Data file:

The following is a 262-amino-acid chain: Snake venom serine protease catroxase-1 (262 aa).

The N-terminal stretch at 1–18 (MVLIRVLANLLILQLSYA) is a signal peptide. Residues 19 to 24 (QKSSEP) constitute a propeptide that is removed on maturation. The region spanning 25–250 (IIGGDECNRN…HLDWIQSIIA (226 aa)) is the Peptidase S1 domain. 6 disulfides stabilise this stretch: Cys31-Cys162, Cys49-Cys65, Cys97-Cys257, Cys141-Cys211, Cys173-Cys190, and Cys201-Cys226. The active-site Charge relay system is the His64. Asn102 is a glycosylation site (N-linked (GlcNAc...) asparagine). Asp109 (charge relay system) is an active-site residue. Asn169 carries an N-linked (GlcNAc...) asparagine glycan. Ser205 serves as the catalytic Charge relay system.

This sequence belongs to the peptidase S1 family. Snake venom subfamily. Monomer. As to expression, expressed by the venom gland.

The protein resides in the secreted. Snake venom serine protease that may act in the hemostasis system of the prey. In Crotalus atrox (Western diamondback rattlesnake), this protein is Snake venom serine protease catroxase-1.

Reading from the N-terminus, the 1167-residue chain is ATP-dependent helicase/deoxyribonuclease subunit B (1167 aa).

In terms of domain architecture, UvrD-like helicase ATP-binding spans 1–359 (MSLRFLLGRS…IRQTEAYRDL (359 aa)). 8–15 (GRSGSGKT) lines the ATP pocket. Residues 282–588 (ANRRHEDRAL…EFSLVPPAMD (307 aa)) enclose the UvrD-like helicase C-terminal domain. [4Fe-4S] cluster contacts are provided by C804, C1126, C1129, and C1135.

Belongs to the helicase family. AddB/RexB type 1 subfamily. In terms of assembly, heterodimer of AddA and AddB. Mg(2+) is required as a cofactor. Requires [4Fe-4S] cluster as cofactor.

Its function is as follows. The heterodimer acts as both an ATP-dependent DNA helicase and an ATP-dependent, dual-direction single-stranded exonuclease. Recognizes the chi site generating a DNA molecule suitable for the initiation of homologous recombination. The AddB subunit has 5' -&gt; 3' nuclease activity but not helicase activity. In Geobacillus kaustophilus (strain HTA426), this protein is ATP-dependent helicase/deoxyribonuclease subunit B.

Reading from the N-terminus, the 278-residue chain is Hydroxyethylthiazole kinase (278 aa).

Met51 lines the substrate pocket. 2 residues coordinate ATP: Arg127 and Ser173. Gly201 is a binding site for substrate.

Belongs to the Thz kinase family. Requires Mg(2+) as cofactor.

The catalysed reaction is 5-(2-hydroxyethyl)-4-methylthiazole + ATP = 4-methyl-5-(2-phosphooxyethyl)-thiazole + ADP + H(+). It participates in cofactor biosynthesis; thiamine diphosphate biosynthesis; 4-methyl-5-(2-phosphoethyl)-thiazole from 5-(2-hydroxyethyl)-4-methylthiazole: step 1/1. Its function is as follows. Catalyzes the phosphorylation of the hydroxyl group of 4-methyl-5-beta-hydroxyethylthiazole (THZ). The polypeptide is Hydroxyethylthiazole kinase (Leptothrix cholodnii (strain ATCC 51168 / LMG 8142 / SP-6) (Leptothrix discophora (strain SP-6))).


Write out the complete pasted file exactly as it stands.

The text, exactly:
The following is a 262-amino-acid chain: Snake venom serine protease catroxase-1 (262 aa).

The N-terminal stretch at 1–18 (MVLIRVLANLLILQLSYA) is a signal peptide. Residues 19 to 24 (QKSSEP) constitute a propeptide that is removed on maturation. The region spanning 25–250 (IIGGDECNRN…HLDWIQSIIA (226 aa)) is the Peptidase S1 domain. 6 disulfides stabilise this stretch: Cys31-Cys162, Cys49-Cys65, Cys97-Cys257, Cys141-Cys211, Cys173-Cys190, and Cys201-Cys226. The active-site Charge relay system is the His64. Asn102 is a glycosylation site (N-linked (GlcNAc...) asparagine). Asp109 (charge relay system) is an active-site residue. Asn169 carries an N-linked (GlcNAc...) asparagine glycan. Ser205 serves as the catalytic Charge relay system.

This sequence belongs to the peptidase S1 family. Snake venom subfamily. Monomer. As to expression, expressed by the venom gland.

The protein resides in the secreted. Snake venom serine protease that may act in the hemostasis system of the prey. In Crotalus atrox (Western diamondback rattlesnake), this protein is Snake venom serine protease catroxase-1.

Reading from the N-terminus, the 1167-residue chain is ATP-dependent helicase/deoxyribonuclease subunit B (1167 aa).

In terms of domain architecture, UvrD-like helicase ATP-binding spans 1–359 (MSLRFLLGRS…IRQTEAYRDL (359 aa)). 8–15 (GRSGSGKT) lines the ATP pocket. Residues 282–588 (ANRRHEDRAL…EFSLVPPAMD (307 aa)) enclose the UvrD-like helicase C-terminal domain. [4Fe-4S] cluster contacts are provided by C804, C1126, C1129, and C1135.

Belongs to the helicase family. AddB/RexB type 1 subfamily. In terms of assembly, heterodimer of AddA and AddB. Mg(2+) is required as a cofactor. Requires [4Fe-4S] cluster as cofactor.

Its function is as follows. The heterodimer acts as both an ATP-dependent DNA helicase and an ATP-dependent, dual-direction single-stranded exonuclease. Recognizes the chi site generating a DNA molecule suitable for the initiation of homologous recombination. The AddB subunit has 5' -&gt; 3' nuclease activity but not helicase activity. In Geobacillus kaustophilus (strain HTA426), this protein is ATP-dependent helicase/deoxyribonuclease subunit B.

Reading from the N-terminus, the 278-residue chain is Hydroxyethylthiazole kinase (278 aa).

Met51 lines the substrate pocket. 2 residues coordinate ATP: Arg127 and Ser173. Gly201 is a binding site for substrate.

Belongs to the Thz kinase family. Requires Mg(2+) as cofactor.

The catalysed reaction is 5-(2-hydroxyethyl)-4-methylthiazole + ATP = 4-methyl-5-(2-phosphooxyethyl)-thiazole + ADP + H(+). It participates in cofactor biosynthesis; thiamine diphosphate biosynthesis; 4-methyl-5-(2-phosphoethyl)-thiazole from 5-(2-hydroxyethyl)-4-methylthiazole: step 1/1. Its function is as follows. Catalyzes the phosphorylation of the hydroxyl group of 4-methyl-5-beta-hydroxyethylthiazole (THZ). The polypeptide is Hydroxyethylthiazole kinase (Leptothrix cholodnii (strain ATCC 51168 / LMG 8142 / SP-6) (Leptothrix discophora (strain SP-6))).